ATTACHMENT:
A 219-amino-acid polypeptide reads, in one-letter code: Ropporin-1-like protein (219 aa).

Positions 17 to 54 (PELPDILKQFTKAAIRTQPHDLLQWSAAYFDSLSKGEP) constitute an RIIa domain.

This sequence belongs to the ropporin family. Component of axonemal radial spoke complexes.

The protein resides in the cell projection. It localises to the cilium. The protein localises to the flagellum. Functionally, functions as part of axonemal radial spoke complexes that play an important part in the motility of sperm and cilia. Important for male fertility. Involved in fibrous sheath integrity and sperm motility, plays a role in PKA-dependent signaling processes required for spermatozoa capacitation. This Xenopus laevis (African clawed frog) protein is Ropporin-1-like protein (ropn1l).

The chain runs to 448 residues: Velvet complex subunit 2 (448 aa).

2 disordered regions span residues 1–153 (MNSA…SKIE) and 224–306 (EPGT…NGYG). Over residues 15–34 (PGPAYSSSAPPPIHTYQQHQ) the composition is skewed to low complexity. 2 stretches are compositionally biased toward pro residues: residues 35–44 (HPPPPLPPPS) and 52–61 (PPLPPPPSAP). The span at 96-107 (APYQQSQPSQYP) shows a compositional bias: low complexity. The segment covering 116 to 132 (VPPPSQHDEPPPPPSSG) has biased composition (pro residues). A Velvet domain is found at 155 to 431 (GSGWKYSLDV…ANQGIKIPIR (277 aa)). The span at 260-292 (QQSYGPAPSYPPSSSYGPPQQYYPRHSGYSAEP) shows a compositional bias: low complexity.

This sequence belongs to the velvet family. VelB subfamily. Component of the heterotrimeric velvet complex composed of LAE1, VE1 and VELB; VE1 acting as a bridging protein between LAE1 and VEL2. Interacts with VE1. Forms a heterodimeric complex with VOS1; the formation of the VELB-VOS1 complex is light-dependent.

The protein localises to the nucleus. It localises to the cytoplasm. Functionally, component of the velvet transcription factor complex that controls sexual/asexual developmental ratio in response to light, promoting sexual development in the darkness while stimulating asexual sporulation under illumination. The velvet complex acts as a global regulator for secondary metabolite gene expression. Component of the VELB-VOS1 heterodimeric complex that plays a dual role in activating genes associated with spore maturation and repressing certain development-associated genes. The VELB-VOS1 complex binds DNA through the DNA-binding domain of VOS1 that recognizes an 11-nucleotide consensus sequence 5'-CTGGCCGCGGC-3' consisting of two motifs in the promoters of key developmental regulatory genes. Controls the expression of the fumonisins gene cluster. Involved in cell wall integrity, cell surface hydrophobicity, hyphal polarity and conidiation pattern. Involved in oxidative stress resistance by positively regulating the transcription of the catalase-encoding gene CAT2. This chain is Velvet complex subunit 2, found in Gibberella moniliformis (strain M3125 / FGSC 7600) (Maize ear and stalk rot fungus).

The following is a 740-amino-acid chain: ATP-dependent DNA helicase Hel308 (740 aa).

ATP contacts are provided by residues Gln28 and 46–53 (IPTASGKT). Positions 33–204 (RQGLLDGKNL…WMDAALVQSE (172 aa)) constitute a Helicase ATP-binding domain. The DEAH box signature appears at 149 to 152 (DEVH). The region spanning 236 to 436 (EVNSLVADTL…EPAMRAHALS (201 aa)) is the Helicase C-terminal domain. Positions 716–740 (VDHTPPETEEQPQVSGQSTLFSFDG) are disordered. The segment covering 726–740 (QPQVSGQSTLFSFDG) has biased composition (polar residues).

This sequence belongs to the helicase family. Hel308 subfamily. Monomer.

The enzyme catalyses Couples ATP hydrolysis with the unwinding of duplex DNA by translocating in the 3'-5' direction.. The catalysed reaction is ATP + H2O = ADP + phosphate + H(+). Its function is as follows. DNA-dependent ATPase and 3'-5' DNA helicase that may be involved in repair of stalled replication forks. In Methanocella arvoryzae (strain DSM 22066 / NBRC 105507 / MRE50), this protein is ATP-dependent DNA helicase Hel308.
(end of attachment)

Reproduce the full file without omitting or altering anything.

A 219-amino-acid polypeptide reads, in one-letter code: Ropporin-1-like protein (219 aa).

Positions 17 to 54 (PELPDILKQFTKAAIRTQPHDLLQWSAAYFDSLSKGEP) constitute an RIIa domain.

This sequence belongs to the ropporin family. Component of axonemal radial spoke complexes.

The protein resides in the cell projection. It localises to the cilium. The protein localises to the flagellum. Functionally, functions as part of axonemal radial spoke complexes that play an important part in the motility of sperm and cilia. Important for male fertility. Involved in fibrous sheath integrity and sperm motility, plays a role in PKA-dependent signaling processes required for spermatozoa capacitation. This Xenopus laevis (African clawed frog) protein is Ropporin-1-like protein (ropn1l).

The chain runs to 448 residues: Velvet complex subunit 2 (448 aa).

2 disordered regions span residues 1–153 (MNSA…SKIE) and 224–306 (EPGT…NGYG). Over residues 15–34 (PGPAYSSSAPPPIHTYQQHQ) the composition is skewed to low complexity. 2 stretches are compositionally biased toward pro residues: residues 35–44 (HPPPPLPPPS) and 52–61 (PPLPPPPSAP). The span at 96-107 (APYQQSQPSQYP) shows a compositional bias: low complexity. The segment covering 116 to 132 (VPPPSQHDEPPPPPSSG) has biased composition (pro residues). A Velvet domain is found at 155 to 431 (GSGWKYSLDV…ANQGIKIPIR (277 aa)). The span at 260-292 (QQSYGPAPSYPPSSSYGPPQQYYPRHSGYSAEP) shows a compositional bias: low complexity.

This sequence belongs to the velvet family. VelB subfamily. Component of the heterotrimeric velvet complex composed of LAE1, VE1 and VELB; VE1 acting as a bridging protein between LAE1 and VEL2. Interacts with VE1. Forms a heterodimeric complex with VOS1; the formation of the VELB-VOS1 complex is light-dependent.

The protein localises to the nucleus. It localises to the cytoplasm. Functionally, component of the velvet transcription factor complex that controls sexual/asexual developmental ratio in response to light, promoting sexual development in the darkness while stimulating asexual sporulation under illumination. The velvet complex acts as a global regulator for secondary metabolite gene expression. Component of the VELB-VOS1 heterodimeric complex that plays a dual role in activating genes associated with spore maturation and repressing certain development-associated genes. The VELB-VOS1 complex binds DNA through the DNA-binding domain of VOS1 that recognizes an 11-nucleotide consensus sequence 5'-CTGGCCGCGGC-3' consisting of two motifs in the promoters of key developmental regulatory genes. Controls the expression of the fumonisins gene cluster. Involved in cell wall integrity, cell surface hydrophobicity, hyphal polarity and conidiation pattern. Involved in oxidative stress resistance by positively regulating the transcription of the catalase-encoding gene CAT2. This chain is Velvet complex subunit 2, found in Gibberella moniliformis (strain M3125 / FGSC 7600) (Maize ear and stalk rot fungus).

The following is a 740-amino-acid chain: ATP-dependent DNA helicase Hel308 (740 aa).

ATP contacts are provided by residues Gln28 and 46–53 (IPTASGKT). Positions 33–204 (RQGLLDGKNL…WMDAALVQSE (172 aa)) constitute a Helicase ATP-binding domain. The DEAH box signature appears at 149 to 152 (DEVH). The region spanning 236 to 436 (EVNSLVADTL…EPAMRAHALS (201 aa)) is the Helicase C-terminal domain. Positions 716–740 (VDHTPPETEEQPQVSGQSTLFSFDG) are disordered. The segment covering 726–740 (QPQVSGQSTLFSFDG) has biased composition (polar residues).

This sequence belongs to the helicase family. Hel308 subfamily. Monomer.

The enzyme catalyses Couples ATP hydrolysis with the unwinding of duplex DNA by translocating in the 3'-5' direction.. The catalysed reaction is ATP + H2O = ADP + phosphate + H(+). Its function is as follows. DNA-dependent ATPase and 3'-5' DNA helicase that may be involved in repair of stalled replication forks. In Methanocella arvoryzae (strain DSM 22066 / NBRC 105507 / MRE50), this protein is ATP-dependent DNA helicase Hel308.